At this point it is useful to recall the Missouri Compromise of 1820. The United States had managed to maintain an uneasy balance of power in the Senate between slave and free-states until 1818 when Missouri applied for admission to the union as the twenty third state. Northern interests proposed to ban slavery in Missouri despite the presence of slave holdings in the territory. Southern interests were strongly opposed to any admission that would upset the balance of power in the Senate which protected their longstanding economic interest in the institution of slavery. The issue remained contentious until Maine applied for statehood, at which point both could be admitted, while maintaining the balance of power.
The Missouri Compromise, offered by Henry Clay at the time, sought to put the advance of slavery to rest on some more permanent basis. By its provisions, Louisiana Purchase territories west of Missouri and north of that state’s southern border would be admitted to the union as free-states. Territories south of the Missouri southern border would be admitted as slave states. The effect was to defer for a time territorial disputes over slavery. That equilibrium would necessarily be upset by the routing of a Pacific railroad. Both northern and southern interests rightly reasoned that building the Pacific railroad would spread settlement westward along the rail route and with it the territorial march to statehood.
As eastern railroads built west, they were drawn to favor a central route by
commercial interests in Chicago and Mississippi River commerce concentrated in St. Louis. A central routing clearly favored formation of free-states, thereby putting an end to the Senate balance of power. With antislavery sentiment growing in the north, the south saw such a routing as an existential threat to its economic way of life. No agreement could be reached on a route for the Pacific railroad.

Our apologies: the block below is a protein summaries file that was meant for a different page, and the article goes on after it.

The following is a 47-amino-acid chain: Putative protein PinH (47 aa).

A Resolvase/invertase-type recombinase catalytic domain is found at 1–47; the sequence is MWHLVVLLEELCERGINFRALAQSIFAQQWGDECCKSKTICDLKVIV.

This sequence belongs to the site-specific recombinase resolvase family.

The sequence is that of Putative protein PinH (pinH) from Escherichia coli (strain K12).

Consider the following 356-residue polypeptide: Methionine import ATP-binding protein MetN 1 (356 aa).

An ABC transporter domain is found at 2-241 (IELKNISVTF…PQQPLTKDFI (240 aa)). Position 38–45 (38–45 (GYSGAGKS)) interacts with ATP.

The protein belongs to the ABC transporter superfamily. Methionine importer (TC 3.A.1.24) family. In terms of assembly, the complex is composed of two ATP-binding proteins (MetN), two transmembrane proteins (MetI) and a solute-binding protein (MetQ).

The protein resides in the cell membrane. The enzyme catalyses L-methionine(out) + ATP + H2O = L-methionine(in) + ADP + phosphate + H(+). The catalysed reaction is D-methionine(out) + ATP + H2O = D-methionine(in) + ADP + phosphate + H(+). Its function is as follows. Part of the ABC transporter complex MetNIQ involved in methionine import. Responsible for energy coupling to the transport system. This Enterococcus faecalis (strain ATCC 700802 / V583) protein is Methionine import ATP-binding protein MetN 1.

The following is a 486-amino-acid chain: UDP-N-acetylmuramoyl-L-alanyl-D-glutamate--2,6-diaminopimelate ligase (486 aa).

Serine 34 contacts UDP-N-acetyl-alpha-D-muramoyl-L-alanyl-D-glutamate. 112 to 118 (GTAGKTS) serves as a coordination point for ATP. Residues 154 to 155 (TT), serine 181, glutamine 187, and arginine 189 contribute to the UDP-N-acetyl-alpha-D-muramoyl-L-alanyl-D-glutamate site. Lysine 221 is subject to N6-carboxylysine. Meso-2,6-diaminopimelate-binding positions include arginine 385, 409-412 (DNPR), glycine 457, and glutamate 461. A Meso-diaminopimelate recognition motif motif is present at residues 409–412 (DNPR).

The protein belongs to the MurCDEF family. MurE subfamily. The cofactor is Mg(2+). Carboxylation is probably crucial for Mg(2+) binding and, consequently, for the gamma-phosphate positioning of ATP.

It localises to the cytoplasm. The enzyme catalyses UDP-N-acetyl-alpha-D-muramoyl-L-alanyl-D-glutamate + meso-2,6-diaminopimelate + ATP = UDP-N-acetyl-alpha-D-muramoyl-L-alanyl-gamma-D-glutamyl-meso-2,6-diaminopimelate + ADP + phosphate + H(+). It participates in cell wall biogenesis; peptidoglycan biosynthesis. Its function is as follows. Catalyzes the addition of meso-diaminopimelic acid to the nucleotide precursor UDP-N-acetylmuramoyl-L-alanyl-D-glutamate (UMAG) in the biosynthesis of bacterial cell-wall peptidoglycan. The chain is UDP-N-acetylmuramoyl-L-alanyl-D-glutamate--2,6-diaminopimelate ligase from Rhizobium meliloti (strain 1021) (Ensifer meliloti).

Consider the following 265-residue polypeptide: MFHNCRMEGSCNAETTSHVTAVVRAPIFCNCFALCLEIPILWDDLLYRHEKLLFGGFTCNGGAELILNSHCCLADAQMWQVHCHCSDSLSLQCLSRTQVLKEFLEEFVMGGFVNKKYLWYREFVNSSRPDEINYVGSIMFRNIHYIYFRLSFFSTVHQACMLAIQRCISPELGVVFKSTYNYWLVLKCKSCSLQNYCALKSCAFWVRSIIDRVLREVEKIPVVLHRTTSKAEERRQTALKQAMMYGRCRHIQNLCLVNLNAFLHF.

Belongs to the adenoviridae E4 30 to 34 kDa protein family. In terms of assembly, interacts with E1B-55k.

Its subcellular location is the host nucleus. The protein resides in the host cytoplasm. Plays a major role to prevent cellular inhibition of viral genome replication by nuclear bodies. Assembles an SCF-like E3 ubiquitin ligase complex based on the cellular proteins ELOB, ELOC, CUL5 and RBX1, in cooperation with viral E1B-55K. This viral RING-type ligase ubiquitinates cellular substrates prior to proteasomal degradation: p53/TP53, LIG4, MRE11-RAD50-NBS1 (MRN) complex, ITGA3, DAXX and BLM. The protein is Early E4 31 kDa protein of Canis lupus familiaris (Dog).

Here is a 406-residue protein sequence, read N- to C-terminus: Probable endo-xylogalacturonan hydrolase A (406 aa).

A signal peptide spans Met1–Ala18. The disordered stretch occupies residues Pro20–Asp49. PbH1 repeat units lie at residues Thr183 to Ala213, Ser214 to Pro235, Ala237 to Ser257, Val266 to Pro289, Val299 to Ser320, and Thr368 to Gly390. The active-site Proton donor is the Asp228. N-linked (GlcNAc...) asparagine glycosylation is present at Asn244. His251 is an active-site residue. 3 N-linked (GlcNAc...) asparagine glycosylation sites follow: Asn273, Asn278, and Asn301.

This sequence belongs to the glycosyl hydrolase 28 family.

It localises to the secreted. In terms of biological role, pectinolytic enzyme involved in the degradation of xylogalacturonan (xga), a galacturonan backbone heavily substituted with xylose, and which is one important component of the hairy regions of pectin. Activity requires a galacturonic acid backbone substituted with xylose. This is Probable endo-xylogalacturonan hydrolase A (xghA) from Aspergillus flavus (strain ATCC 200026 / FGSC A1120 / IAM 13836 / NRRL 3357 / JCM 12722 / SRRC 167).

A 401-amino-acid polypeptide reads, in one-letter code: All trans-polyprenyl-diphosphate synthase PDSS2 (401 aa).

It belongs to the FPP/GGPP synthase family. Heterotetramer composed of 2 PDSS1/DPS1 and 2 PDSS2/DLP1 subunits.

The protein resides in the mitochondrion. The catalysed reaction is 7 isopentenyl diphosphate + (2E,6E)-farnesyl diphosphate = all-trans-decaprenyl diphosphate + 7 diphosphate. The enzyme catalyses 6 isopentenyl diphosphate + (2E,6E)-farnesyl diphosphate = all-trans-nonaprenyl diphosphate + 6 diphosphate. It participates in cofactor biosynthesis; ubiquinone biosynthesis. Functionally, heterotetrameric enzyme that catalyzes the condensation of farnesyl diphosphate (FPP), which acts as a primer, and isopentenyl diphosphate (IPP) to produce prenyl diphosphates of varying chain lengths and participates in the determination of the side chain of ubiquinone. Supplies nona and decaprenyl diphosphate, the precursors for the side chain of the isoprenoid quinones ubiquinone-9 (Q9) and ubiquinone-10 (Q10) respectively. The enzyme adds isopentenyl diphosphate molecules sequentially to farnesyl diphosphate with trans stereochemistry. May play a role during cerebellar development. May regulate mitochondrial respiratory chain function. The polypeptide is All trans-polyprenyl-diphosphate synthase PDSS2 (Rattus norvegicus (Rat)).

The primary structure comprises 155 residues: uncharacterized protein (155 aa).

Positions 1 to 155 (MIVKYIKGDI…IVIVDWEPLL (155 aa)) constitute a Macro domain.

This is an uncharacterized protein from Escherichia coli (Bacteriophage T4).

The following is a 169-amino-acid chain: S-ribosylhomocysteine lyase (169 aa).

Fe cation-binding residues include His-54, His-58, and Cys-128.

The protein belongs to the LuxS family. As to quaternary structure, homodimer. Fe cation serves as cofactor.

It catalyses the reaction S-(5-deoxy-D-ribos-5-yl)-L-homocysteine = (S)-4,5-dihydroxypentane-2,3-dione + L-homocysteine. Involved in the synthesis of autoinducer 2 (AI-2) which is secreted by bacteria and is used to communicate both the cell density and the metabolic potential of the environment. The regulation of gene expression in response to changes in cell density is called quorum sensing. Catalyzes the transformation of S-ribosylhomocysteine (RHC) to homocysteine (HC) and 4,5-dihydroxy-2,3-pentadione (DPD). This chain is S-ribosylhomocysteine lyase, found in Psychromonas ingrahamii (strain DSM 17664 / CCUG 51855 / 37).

In 1854 Senator Stephen A. Douglas, Chairman of the Senate Committee on Territories, introduced the Kansas-Nebraska Act, proposing creation of two western territories along with repeal of the Missouri Compromise. This created the impression in the minds of Missourians and their southern sympathizers of a return to the balance of power formula for expansion. Northern interests were not fooled. A bitter floor fight ensued. The deadlock was broken by the addition of a ‘Popular Sovereignty’ provision to the act, which allowed inhabitants of the territories to determine the slavery issue. This well intentioned bit of ‘perfectly reasonable foolishness’ enabled Douglas, with the support of President Pierce and southern interests, to pass the bill into law.
When the slavery issue reached the ballot in Kansas, Missourians poured into the state to elect a pro-slavery territorial government over the objection of Kansas residents. This prompted Kansans to elect their own antislavery government. The issue bitterly divided the new territory to the point of bloodshed. Kansas burned as a harbinger to the wider conflict to come.
My historical recollection of that period is framed around John Brown and the abolition issue. I don’t remember the Pacific railroad route contributing to the dispute. Maybe if I lived in Kansas or Missouri I might have gotten a deeper appreciation for the dispute in my American History courses, but I didn’t get that connection from mine. Either I dozed off and really deserved that B, or the connection was overlooked.
The Pacific railroad remained a dusty stack of survey maps until 1861 when the boil that became the war of secession burst. Southern legislators resigned their seats in congress and returned home. Opposition to the central Pacific route disappeared. Union Pacific and Central Pacific proposals for a transcontinental railroad were put forward and approved by Congress in 1862. The Herculean construction effort would not complete until 1869, just in time to bind the nation’s reconstruction in economic union. American commerce and defense could now traverse the continent from Atlantic to Pacific in relative safety and comfort and do so in the breathtaking span of ten days.
Once in awhile, historical research takes an unexpected turn. I’ve had the experience three times in my writing career. All three gave me an idea for a book. Do the politics surrounding the transcontinental railroad route rise to that level? Not for me. Not enough guns, gals and horses for a novel. It’s probably already been done by some serious historian. I am interested to hear what you think. Is the connection between the transcontinental rail route and the slavery issue overlooked; or is it old hat? Either way the research was interesting. Thanks Andi.